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By Greg D
From Here
Aug 4, 2011
Out of the blue.  Photo by Mike W. <br />

It is very easy to equalize four pieces with an equalette. If the direction of loading changes you will still have two pieces equalized.

There are four load strands. Not two.


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By Rick Blair
From Denver
Aug 4, 2011
This is a novel auto blocking belay device.  I think it works quite well, depending on rope thickness and sheath quality, it belays very smooth.  Great to lower with.  You gotta love over engineering.  $3 at a gear swap!

Caleb Padgett wrote:
Is it possible to have a truly equalized 3 point anchor with an equalette?

The master point only is equalized. The 2 strands on each side of the master point cannot be fully equalized and cannot equalize a change of direction on the load.

The title of this thread is hilarious by the way.... starting to wonder if this is a troll.


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By Caleb Padgett
From Rockville, utah
Aug 4, 2011

Yes the two piece are equalized to each other. But these two equalized pieces are receiving 50% of the load from the powerpoint and the last piece which is clipped into 2 the remaining two strands is getting 50% of the load.

Regardless of how you tie into these pieces to equalize (bunny eared 8 or clove hitches) it doesn't affect the load it is receiving from the powerpoint. The equalette puts 50% of the load on the two strands leaving each side of the powerpoint. Introducing a third piece of protection onto one side of the equalette simply spreads the force between the two pieces on that side not spreading it out equally between all three.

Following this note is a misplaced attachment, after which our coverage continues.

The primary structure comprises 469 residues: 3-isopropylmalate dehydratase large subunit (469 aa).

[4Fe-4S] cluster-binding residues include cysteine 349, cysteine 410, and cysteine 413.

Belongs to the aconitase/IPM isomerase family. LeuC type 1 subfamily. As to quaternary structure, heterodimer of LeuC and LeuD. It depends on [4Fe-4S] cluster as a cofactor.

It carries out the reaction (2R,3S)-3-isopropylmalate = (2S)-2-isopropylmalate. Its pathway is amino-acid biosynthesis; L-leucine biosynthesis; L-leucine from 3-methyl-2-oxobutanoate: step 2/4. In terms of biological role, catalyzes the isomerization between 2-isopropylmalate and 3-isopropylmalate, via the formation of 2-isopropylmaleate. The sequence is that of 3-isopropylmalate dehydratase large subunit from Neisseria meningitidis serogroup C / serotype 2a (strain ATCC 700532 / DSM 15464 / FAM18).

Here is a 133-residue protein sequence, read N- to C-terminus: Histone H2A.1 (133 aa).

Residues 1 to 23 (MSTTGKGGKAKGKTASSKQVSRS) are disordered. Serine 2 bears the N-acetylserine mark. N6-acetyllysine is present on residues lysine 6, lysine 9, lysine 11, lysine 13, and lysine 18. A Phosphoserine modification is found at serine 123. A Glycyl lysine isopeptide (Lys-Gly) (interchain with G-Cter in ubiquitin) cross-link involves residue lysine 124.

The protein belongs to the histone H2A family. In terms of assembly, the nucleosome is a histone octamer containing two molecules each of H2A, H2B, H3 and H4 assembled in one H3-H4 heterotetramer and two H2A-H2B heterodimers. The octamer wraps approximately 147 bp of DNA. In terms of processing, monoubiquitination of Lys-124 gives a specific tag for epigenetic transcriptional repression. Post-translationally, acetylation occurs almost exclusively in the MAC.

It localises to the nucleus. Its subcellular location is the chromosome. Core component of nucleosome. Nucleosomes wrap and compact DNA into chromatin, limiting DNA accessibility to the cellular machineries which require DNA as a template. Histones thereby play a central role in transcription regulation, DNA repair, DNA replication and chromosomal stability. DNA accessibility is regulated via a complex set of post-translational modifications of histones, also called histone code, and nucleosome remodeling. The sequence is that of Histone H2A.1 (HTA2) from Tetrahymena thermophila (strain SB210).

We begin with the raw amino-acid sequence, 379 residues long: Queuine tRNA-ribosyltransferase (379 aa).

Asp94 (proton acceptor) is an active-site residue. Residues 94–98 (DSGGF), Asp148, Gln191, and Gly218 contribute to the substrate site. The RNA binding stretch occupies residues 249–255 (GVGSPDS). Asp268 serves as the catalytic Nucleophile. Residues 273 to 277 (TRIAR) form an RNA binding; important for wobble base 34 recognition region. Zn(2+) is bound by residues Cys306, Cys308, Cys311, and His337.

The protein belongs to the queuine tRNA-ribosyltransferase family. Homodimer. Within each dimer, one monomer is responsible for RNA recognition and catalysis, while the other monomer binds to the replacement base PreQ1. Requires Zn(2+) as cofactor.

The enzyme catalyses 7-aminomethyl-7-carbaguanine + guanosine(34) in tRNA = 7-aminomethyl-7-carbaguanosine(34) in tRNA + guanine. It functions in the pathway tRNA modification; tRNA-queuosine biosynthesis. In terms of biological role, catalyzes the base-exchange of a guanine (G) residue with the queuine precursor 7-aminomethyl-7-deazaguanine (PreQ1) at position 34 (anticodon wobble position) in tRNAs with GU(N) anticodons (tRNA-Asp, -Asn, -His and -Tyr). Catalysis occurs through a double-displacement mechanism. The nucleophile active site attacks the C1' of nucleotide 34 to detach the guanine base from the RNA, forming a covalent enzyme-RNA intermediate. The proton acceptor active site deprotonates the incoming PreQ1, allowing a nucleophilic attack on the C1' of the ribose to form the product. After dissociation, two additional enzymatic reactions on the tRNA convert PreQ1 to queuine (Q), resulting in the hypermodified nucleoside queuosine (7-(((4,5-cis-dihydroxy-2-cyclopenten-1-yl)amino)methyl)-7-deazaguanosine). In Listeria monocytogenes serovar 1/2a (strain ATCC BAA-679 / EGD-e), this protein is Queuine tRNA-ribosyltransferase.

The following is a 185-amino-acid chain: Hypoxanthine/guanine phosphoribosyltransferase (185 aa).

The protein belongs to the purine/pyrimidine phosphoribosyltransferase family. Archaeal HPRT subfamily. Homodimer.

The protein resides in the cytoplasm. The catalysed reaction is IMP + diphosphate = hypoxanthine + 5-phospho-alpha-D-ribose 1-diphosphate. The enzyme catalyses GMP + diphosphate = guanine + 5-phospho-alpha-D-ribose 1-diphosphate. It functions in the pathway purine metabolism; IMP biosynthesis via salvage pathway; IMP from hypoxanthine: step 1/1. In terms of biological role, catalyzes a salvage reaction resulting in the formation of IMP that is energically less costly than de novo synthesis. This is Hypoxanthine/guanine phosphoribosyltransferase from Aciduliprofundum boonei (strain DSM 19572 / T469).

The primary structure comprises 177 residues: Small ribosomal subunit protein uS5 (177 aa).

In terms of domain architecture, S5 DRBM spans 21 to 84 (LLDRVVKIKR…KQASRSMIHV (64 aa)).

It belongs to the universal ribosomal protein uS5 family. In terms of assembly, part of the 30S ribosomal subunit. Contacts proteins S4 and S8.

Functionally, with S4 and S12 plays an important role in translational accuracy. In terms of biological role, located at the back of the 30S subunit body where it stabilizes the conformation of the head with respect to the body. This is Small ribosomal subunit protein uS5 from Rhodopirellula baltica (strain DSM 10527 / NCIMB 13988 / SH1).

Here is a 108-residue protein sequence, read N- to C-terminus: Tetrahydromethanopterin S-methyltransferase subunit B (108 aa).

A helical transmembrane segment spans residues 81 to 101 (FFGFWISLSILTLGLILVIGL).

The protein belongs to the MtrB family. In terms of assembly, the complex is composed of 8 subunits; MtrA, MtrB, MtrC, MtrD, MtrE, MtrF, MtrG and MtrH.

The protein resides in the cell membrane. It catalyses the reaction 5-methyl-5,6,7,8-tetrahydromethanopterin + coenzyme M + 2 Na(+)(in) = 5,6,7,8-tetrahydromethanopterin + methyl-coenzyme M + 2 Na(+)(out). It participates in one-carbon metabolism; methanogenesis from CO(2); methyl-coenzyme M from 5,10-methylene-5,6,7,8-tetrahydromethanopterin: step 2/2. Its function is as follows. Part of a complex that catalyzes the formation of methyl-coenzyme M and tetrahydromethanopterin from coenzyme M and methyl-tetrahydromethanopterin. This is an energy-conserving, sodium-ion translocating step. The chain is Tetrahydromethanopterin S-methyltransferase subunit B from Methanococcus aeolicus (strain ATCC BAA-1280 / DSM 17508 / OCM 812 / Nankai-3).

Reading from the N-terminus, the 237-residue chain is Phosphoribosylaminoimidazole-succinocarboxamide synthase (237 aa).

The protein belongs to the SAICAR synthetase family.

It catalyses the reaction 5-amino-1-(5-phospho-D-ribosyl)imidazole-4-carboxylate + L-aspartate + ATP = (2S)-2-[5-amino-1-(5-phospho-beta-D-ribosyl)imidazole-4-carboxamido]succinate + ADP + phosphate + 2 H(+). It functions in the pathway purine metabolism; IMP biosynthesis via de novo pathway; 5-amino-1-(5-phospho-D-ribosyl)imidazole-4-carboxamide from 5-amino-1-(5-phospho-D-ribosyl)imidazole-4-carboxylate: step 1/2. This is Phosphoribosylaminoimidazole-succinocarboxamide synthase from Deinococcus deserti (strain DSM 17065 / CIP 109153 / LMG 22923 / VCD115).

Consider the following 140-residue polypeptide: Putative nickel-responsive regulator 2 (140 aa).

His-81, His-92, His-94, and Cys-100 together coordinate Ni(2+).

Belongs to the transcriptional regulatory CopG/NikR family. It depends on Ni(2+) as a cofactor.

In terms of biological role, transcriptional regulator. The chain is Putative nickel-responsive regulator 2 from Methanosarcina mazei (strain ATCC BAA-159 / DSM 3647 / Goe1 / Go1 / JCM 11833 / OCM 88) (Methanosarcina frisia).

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By Matt N
From Santa Barbara, CA
Aug 4, 2011
OTL

50/25/25 is still better than a tied off cordelette that can go from 33/33/33 to 90/10/0 very easily, right?


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By Caleb Padgett
From Rockville, utah
Aug 4, 2011

Matt N wrote:
50/25/25 is still better than a tied off cordelette that can go from 33/33/33 to 90/10/0 very easily, right?


I think that depends.

I find that on most climbs I do there is not much change in the direction of pull on the anchor. One exception is when the pitch ends with a traverse. In this instance a self equalizing anchor may be the best choice. If there is little chance of the direction of pull changing I don't see any reason to rig with an equalette.

There are pros and cons to any rigging setup and I think you need to be versatile and able to apply which technique is best for the particular scenario you find yourself in.

When you are using 2 or 4 pieces the equalette is bomber. I think people generally have a misunderstanding of how it works with 3 pieces though. For whatever reason I find myself mostly using 3 point anchors on multipitch routes and have never felt great about using an equalette for this setup.


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By J.J
Aug 4, 2011

The only time I use the equalette is when I NEED that extra bit of equalization. When I need that extra bit of equalization, I'm going to be using more than three pieces.